Press Ctrl / CMD + C to copy this to your clipboard.
This post will be reported to the moderators as potential spam to be looked at
I'd like to add a simple property to every content item that looks to see if a specific querystring is being used in the URL such as this
var hasQuerystring = Request.QueryString["querystringtolookfor"] != null;
While that is obviously easy enough to put in each view, it's hopefully unnecessary repetiveness...
Anyone know how to add this to content models so it's available on each content item simply as
I don't you can't add properties directly to the content Model (All the methods are internal), but what you can do is intercept the requests and change how the model is passed to your razor scripts.
You can replace the default render controller for Umbraco with another class that implements Umbraco.Web.Mvc.RenderController, and manipulate the models before they are sent to the views.
at this point you could do your checks for query strings, and then you can pass that information on via the viewbag or viewdata objects.
Viewbag and ViewData are very similar, (see http://www.dotnettricks.com/learn/mvc/viewdata-vs-viewbag-vs-tempdata-vs-session)
Within a controller you could do your tests and add the result to the ViewDataObject
public class MyDefaultController : RenderMvcController
public override ActionResult Index(RenderModel model)
the viewdata object is persisted across the controller and the view so within your template you can get the values:
bool query = false;
query = (bool)ViewData["HasQueryString"];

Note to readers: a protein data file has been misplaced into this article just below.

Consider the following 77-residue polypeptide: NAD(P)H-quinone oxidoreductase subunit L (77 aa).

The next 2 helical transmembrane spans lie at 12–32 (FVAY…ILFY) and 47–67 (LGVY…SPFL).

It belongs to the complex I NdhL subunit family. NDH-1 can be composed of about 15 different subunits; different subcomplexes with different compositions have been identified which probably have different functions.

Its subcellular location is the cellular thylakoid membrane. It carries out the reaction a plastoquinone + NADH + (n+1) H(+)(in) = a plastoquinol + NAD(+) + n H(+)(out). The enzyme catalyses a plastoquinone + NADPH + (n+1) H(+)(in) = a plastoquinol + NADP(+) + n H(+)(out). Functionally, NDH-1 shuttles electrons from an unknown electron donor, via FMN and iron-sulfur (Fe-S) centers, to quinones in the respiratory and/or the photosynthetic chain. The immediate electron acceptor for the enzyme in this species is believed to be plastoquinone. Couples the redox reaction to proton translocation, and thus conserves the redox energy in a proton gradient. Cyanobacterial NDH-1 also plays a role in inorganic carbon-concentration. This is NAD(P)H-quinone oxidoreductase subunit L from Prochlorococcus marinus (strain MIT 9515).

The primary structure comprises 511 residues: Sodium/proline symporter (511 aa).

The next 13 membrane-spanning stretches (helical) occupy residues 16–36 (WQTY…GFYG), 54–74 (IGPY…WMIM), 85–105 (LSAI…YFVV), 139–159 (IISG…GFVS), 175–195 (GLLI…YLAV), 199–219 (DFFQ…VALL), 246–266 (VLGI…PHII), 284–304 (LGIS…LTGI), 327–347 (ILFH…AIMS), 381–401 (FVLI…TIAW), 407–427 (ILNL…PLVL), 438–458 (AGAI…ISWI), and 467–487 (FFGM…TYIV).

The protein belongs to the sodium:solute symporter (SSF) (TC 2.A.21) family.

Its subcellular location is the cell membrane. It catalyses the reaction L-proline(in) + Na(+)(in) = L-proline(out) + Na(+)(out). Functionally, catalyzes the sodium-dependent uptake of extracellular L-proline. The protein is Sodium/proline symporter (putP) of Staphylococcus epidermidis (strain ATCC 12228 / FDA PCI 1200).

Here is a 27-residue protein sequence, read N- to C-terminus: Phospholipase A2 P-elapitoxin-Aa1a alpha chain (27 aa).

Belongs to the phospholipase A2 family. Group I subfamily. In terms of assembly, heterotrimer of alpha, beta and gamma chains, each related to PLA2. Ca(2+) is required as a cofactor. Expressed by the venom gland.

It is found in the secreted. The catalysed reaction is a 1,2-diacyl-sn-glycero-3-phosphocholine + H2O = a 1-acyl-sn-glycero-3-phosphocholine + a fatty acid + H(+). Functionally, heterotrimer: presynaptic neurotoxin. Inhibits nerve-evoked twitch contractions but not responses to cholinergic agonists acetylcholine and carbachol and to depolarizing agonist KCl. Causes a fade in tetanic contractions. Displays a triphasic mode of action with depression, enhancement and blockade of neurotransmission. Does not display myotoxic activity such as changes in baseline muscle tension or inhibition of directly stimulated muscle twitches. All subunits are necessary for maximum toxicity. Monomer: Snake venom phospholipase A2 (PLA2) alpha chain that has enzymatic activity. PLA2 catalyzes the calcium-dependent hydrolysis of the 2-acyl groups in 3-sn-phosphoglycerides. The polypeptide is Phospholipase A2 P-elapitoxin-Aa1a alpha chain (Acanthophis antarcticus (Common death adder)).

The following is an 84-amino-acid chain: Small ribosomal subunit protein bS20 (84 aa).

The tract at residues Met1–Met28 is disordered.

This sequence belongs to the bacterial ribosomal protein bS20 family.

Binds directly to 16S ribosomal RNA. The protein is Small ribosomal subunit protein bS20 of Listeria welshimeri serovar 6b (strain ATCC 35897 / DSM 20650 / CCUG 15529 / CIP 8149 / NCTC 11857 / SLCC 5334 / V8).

* you should check type and the like as well, example is for brevity
Other ways :
I would be inclined to add an Extension Method to the HtmlHelper class, that does the query string check .
public static bool HasSpecialQueryString(this HtmlHelper helper)
// do the checks...
then within a razor view you could do
var hasQuery = Html.HasSpecialQueryString();
then you've done no custom routing and the query string check only ever happens when you need it to.
You could in theory also implement your own RenderModel class, add the properties to that and add it on, but i think much of those classes are internal to Umbraco and you will end up implementing quite a lot of extra stuff.
You could also go compleatly off the render model and impliment your own MVC style controllers and pass whatever models you want to the views - again this will work, but you are stepping off the umbraco train a bit, and loosing the benefits.
Fantastic reply, thank you. Going to try those suggestions to see what works best. Appreciate it the in-depth reply!
is working on a reply...
Write your reply to:
Image will be uploaded when post is submitted